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We Are the Instrument: A Humean Perspective on Music and Self



What happens when you sit at a piano or strum a guitar? Conventionally, we think of music-making as a musician producing sound through an instrument. But what if this perception is merely a habit of thought, not the true nature of our musical engagement? Inspired by the philosophical insights of David Hume, this blog post explores the idea that, in music, the musician is the true instrument, and the physical tool is just an extension of the musician’s creative expression.


Section 1: Redefining the Musician-Instrument Relationship


Before diving into Hume's philosophy, let's rethink the traditional view where the instrument is seen as the primary source of music. This view limits our understanding of the music-making process. If we consider that the musician molds the music through their unique perceptions and intentions, we start seeing the instrument not as a separate entity but as a medium through which musicians express their evolving selves.


Section 2: David Hume’s Philosophy on Perception and Self


David Hume, a central figure in the Scottish Enlightenment, argued that human understanding of the world is shaped not by objective truths but by our perceptions and the habits they form. According to Hume, what we perceive as cause and effect, for instance, is actually just our mind's tendency to expect certain outcomes based on past experiences. Applying this to music, the sounds produced by an instrument are not simply the effects of strings being strummed or keys being pressed; they are the interpretations of the musician's actions based on their perceptions and emotional inputs.


Furthermore, Hume’s notion that the self is just a bundle of perceptions without a core essence suggests that a musician’s identity is constantly reshaped by their interactions with music. This view encourages us to see musical performance as a dynamic and deeply personal act where the musician, as the true instrument, brings music to life through a fluid expression of their perceptions and feelings.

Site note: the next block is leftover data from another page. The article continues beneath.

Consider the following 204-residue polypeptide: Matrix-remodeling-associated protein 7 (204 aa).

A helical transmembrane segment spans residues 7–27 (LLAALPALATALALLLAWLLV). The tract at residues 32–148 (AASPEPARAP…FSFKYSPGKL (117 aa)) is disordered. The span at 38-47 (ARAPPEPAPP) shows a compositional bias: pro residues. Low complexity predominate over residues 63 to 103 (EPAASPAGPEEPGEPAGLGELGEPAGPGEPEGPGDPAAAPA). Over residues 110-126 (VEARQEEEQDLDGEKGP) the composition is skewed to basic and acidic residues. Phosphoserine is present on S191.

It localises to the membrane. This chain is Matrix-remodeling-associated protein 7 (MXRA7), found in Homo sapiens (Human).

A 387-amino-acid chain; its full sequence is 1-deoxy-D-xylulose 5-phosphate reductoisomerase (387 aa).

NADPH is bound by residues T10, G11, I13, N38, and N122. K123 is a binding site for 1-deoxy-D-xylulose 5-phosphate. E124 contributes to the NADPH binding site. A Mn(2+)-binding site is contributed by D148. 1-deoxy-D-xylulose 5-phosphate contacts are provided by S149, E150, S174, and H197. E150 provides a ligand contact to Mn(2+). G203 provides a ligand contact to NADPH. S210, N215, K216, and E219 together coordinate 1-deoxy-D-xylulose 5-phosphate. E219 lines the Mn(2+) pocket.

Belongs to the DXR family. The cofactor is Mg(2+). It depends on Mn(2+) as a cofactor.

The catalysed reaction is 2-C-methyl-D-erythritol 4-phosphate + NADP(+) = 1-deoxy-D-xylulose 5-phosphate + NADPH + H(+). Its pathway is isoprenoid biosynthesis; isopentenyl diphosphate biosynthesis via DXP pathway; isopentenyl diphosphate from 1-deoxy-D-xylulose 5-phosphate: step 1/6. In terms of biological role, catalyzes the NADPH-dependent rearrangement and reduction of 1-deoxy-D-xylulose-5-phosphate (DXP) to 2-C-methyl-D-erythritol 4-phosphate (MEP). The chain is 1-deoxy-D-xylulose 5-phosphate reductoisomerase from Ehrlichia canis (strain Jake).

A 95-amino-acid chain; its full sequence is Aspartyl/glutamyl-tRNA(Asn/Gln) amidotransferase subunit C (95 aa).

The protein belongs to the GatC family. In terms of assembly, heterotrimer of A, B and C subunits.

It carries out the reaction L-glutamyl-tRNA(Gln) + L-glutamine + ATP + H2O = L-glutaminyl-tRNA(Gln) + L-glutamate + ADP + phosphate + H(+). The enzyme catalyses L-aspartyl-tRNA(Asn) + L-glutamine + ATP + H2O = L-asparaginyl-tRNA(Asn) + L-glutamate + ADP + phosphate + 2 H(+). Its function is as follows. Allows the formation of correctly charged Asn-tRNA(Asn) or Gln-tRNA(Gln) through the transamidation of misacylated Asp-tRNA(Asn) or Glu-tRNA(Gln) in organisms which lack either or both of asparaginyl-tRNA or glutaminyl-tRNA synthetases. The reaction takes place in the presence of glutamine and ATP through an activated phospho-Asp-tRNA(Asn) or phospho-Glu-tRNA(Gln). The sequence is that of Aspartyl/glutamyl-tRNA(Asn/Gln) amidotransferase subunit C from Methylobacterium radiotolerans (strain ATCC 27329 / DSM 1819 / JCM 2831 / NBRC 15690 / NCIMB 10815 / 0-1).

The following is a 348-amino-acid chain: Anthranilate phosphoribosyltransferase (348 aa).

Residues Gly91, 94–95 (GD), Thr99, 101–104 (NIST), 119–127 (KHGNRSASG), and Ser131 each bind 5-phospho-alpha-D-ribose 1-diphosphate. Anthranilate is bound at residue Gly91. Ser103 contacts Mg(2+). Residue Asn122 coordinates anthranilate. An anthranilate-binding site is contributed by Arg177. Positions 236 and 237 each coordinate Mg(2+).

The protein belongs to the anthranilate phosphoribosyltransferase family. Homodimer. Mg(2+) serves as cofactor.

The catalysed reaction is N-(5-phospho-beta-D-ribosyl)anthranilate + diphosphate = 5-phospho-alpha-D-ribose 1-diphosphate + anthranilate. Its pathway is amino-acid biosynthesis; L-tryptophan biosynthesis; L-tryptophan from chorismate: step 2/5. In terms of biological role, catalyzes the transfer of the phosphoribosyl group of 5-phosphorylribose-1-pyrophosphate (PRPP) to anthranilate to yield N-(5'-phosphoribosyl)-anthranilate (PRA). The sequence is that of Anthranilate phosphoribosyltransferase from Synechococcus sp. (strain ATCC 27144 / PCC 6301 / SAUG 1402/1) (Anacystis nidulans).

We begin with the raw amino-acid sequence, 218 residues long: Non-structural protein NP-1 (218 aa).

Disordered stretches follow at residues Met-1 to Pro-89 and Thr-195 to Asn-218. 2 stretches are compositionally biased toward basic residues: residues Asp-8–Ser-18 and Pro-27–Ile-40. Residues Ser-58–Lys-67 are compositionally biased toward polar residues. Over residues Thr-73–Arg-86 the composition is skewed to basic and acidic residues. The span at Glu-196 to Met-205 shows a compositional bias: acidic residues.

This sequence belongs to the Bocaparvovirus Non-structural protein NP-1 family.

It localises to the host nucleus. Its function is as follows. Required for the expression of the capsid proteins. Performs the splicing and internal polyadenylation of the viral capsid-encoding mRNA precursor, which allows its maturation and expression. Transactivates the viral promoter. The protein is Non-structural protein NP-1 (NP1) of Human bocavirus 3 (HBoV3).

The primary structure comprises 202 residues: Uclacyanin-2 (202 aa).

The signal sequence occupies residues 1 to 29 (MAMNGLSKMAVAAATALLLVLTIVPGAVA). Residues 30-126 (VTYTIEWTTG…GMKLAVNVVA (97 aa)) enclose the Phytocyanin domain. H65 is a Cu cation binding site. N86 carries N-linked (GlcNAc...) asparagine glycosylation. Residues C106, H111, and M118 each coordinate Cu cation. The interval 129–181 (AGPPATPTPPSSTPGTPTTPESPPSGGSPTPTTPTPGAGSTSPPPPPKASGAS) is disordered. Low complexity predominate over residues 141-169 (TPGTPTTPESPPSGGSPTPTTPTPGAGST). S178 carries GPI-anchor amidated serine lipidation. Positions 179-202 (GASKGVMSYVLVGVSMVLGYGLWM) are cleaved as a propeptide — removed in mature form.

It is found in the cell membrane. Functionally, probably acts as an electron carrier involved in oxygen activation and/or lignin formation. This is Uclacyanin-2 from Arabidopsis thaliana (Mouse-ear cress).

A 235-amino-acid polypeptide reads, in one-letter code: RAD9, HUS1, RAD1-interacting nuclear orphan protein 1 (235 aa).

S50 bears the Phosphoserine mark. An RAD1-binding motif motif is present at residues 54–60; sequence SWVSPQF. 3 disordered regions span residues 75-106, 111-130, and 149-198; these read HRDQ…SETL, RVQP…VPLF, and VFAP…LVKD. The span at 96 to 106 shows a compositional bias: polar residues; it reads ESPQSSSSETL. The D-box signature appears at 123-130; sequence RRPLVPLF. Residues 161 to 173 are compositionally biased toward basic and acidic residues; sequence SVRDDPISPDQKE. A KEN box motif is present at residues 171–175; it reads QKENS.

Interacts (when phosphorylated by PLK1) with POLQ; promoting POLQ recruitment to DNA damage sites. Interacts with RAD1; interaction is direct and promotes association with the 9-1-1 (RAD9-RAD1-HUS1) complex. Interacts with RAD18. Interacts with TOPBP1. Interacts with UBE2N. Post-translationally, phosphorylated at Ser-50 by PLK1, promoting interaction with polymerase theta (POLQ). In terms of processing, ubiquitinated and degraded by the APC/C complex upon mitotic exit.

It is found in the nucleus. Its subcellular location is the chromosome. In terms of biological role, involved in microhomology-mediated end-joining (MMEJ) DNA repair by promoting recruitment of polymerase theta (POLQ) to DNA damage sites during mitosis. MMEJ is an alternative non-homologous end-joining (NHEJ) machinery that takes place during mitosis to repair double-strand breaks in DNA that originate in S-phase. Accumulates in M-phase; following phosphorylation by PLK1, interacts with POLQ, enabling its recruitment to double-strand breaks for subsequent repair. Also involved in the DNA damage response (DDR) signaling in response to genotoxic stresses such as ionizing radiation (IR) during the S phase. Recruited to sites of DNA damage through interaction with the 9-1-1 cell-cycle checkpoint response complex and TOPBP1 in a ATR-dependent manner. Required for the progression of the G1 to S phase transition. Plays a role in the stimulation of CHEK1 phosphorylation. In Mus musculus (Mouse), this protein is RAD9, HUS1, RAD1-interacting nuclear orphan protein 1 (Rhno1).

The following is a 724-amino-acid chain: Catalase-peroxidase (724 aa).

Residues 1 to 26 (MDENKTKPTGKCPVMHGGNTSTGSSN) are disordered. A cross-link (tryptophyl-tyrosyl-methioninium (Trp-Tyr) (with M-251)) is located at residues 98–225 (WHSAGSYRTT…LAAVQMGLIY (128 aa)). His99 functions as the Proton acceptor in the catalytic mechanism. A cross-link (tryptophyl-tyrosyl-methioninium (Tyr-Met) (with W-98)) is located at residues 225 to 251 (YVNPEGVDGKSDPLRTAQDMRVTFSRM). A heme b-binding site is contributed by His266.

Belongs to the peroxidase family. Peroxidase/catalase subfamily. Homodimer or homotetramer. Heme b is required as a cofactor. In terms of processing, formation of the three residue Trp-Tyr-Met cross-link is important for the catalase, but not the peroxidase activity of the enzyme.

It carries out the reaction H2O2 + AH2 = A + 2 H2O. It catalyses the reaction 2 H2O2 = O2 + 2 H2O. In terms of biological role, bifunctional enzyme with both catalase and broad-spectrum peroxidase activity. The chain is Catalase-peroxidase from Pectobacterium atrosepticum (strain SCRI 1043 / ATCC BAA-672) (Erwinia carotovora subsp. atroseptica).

Section 3: Practical Implications in Music


Embracing a Humean perspective transforms how musicians approach their art. It shifts the focus from mastering the instrument technically to understanding how each touch and movement reflects their inner state. This approach can make musical practice more introspective and fulfilling, potentially even reducing performance anxiety by emphasizing control over personal expression rather than technical perfection.


Conclusion: David Hume’s insights into perception and the self provide a profound framework for understanding our relationship with music. By viewing ourselves as the primary instrument—through which music is not just played but genuinely created—we can experience a deeper connection to our art. Every note and every melody becomes an expression of our momentary self, our bundle of perceptions. As musicians and lovers of music, let’s challenge ourselves to not just play music, but to be the music.

Call to Action: Reflect on your own experiences with music. How does seeing yourself as the primary instrument change your approach to your art? Share your thoughts and join the conversation about philosophy and music on social media or in the comments below.

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